Modulators and divider controllers in the embodiments above may be directly used in a frequency synthesizer to achieve non-integer N frequency synthesis. It is also useful in other applications where such modulated pattern is needed. Furthermore, the improved circuit and method may be used in applications such as spread spectrum modulation, communication signal encryption, or other applications that track digital signals. This is done by modulating one or more digital signals into one or more signals in the fractional-N control logic circuit architecture of modulator 30.

In a preferred embodiment, more than two vectors, or more than a single positive vector and a single negative vector are used. Each vector has a magnitude and a direction, and is associated with a P value. Thus, the vector from average P value to P+2 might be equal to +224, however, the vector of +224 is associated with the P+2 value of 52. In the vector space, the consecutive P values are spaced from each other with fairly high resolution and, thus, can be spaced fairly near to each other with somewhat small magnitude differences. Any integer P value is expressed by the step difference from the average P to that particular integer P value and, thus, is expressed as a vector.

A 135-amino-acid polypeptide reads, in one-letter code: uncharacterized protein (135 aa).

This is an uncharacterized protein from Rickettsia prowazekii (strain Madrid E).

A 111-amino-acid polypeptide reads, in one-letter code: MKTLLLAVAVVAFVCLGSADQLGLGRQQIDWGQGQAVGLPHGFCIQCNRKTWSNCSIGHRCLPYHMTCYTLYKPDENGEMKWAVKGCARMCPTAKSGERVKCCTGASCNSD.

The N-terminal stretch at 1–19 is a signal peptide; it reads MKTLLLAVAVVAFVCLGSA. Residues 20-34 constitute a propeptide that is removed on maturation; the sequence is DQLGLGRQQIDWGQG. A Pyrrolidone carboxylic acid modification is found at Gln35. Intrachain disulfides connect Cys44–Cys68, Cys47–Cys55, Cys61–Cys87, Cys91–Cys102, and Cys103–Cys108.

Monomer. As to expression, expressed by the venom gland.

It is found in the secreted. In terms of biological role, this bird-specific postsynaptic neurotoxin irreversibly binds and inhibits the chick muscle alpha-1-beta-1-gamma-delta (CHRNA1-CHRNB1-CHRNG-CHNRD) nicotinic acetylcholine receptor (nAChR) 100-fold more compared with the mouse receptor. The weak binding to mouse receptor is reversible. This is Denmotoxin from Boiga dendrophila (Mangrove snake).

The modulation circuit 30 c comprises register 64 to store the current error, which is proportional to the phase error. There are adders 65 used to calculate future errors or the next modulation step associated with each vector. The best vector selection logic 62 can be any programmable state machine or a programmable engine that decides which future error is the best for modulation. Different selection algorithms can be implemented in order to determine the target value of the, for example, delta-sigma modulation output. When the best vector is decided, the future error associated with that vector is stored as the current error, and the associated P value is also selected by the multiplexer 69. Modulator 30 c is preferable over a two vector solution shown in FIG. 4, and also preferable over the fractional vector solution shown in FIG. 3. Modulator 30 c can be made with fairly low cost logic circuitry and is flexible for a programmable clock.